Climax City: Masterplanning and the Complexity of Urban Growth

Climax City: Masterplanning and the Complexity of Urban Growth
Climax City: Masterplanning and the Complexity of Urban Growth
Project date
  • Masterplanning
  • Publication
  • Research
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Associated documents

David Rudlin and Shruti Hemani have spent the last five years collaborating on a series of large scale, some might say obsessive, hand drawn plans of cities across the world. Initially the idea was to produce an urban atlas, however, as the project progressed they developed a hypothesis based on what they were learning through the process of drawing these maps. Climax City, published by RIBA publishing is the result.

The starting point was the idea that, just as each part of the world has a climax vegetation, every human society has a climax urbanism. Spontaneous urban growth has given us some of our most beautiful towns and cities, built largely without planners or architects. However today the same process is likely to give us the slums of India the endless sprawl of the US or the corporate excess of Dubai.

Complexity theory suggests that self-organising development is the human equivalent of the termite mound – an emergent pattern that has been optimised over the centuries but never actually designed. In Climax City Rudlin and Hemani argue that this is too simplistic. Unlike termites, humans from the earliest civilisations, have sought to plan and regulate their cities. Human’s are able to dream of a better future and to put in place structures to regulate and shape their urban environments. All human settlements are planned to a greater of lesser extent but this doesn’t mean that they are not emergent structures. Planners may labour under the impression that they are somehow controlling the system, whereas in fact they are just one of the inputs.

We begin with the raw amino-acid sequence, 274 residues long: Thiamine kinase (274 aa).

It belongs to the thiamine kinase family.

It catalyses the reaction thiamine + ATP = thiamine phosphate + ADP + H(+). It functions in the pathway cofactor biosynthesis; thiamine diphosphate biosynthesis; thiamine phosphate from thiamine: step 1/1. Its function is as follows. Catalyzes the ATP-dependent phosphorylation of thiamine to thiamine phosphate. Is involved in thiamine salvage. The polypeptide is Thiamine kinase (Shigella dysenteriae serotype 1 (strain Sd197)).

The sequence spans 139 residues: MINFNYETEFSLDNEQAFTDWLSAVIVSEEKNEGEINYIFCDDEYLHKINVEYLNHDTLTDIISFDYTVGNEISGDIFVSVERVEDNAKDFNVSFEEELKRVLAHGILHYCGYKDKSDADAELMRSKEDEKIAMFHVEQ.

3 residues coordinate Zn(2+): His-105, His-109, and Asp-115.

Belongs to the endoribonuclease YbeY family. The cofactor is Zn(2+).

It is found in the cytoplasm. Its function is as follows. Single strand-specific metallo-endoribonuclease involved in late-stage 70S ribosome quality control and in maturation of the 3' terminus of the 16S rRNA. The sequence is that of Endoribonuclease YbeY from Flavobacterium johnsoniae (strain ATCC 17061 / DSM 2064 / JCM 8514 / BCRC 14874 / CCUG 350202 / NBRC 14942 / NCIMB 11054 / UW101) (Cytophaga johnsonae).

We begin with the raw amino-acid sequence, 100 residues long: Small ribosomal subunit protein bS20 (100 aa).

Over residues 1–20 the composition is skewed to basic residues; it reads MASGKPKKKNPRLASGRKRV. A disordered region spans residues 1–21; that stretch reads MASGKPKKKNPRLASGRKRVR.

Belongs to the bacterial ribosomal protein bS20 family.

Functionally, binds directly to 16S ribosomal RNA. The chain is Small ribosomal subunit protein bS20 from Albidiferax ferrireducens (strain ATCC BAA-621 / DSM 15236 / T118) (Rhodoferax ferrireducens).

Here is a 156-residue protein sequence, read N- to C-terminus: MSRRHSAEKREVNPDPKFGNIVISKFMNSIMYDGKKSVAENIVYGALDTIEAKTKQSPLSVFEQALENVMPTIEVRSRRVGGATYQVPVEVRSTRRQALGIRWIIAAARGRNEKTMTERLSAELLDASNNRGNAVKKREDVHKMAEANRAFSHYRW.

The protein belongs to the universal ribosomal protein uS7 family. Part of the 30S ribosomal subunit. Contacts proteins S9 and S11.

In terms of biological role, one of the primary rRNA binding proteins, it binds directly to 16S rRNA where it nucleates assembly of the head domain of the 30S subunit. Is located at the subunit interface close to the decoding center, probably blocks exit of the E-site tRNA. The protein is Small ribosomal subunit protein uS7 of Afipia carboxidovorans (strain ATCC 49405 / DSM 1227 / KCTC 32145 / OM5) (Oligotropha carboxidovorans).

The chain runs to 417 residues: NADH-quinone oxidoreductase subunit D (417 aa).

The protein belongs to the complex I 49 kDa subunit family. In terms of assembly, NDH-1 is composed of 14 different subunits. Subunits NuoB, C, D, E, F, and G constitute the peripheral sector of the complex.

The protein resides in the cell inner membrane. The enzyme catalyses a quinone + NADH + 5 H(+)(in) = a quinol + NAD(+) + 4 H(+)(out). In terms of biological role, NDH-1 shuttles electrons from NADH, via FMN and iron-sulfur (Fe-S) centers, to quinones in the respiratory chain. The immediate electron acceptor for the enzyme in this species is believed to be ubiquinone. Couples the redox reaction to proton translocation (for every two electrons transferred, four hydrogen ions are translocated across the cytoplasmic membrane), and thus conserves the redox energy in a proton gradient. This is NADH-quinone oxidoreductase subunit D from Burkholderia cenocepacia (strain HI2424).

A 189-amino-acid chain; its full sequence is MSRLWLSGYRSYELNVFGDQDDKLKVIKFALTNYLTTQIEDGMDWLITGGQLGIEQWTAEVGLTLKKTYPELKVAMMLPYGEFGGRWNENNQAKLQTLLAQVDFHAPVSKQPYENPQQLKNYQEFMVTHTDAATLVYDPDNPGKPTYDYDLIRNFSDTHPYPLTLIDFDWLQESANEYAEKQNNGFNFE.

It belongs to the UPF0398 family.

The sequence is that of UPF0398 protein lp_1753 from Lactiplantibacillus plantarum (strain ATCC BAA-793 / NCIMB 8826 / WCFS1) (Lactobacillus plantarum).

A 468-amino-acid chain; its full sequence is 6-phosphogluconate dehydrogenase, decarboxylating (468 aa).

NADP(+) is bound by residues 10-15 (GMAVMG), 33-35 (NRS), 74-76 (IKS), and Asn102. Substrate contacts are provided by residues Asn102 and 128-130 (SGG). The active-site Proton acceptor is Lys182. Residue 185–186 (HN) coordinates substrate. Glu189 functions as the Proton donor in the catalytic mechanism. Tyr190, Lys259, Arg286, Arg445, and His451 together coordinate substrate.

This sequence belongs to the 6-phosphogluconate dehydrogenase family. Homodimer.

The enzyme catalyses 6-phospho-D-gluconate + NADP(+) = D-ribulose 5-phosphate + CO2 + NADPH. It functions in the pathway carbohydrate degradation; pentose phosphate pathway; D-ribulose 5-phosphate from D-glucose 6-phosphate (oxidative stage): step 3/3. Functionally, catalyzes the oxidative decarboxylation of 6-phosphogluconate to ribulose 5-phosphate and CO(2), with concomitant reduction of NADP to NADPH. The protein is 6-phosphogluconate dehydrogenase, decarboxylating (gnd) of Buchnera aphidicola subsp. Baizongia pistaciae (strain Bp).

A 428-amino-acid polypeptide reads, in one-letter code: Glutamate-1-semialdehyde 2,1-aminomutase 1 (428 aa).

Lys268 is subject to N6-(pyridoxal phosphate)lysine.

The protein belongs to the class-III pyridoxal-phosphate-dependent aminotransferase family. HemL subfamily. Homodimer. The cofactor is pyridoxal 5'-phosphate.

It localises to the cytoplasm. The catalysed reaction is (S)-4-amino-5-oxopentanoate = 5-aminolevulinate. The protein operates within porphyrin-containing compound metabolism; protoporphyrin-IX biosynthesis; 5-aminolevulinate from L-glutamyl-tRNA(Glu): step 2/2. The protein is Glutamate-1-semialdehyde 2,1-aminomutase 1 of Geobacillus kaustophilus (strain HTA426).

This can all be read in the maps, the unplanned urban fabric giving way neighbourhoods shaped by a masterplan, fragments of plans never fully realised or swept away over time. The maps also show other things, the effects of modernist town planning, the fragmentation of inner city decline, the damage wrought by highway engineering and the sprawl of suburbia. All of these are elements of the modern climax state and Climax City seeks to chart the history of cities through these maps and the way in which planners have struggled to come to terms with forces beyond their control.

The book includes cities from across the world, from Tokyo to Detroit, Brasilia to St. Petersburg with a particular focus on India. The process by which the Climax City is created in different parts of the world is remarkably similar even if the results are very different. It is all much more complicated than most city planners recognise yet the solutions are surprisingly simple. This is a book that helps us to understand how to plan our cities more effectively.  


Articles by David

Why Britain is so bad at building cities: Guardian Cities 11th April 2019

Good masterplanning knows where to draw the line: RIBA Journal 9th August 2019

The Wisdom of Cities? BD Column September 2019


Lessons of the Master – Interview with David Rudlin, Simon Wicks, the Planner August 2018

Ombretta Romice Strathclyde University

Stephano Serafini International Journal of Bio Urbanism Italy (page 70) January 2019 


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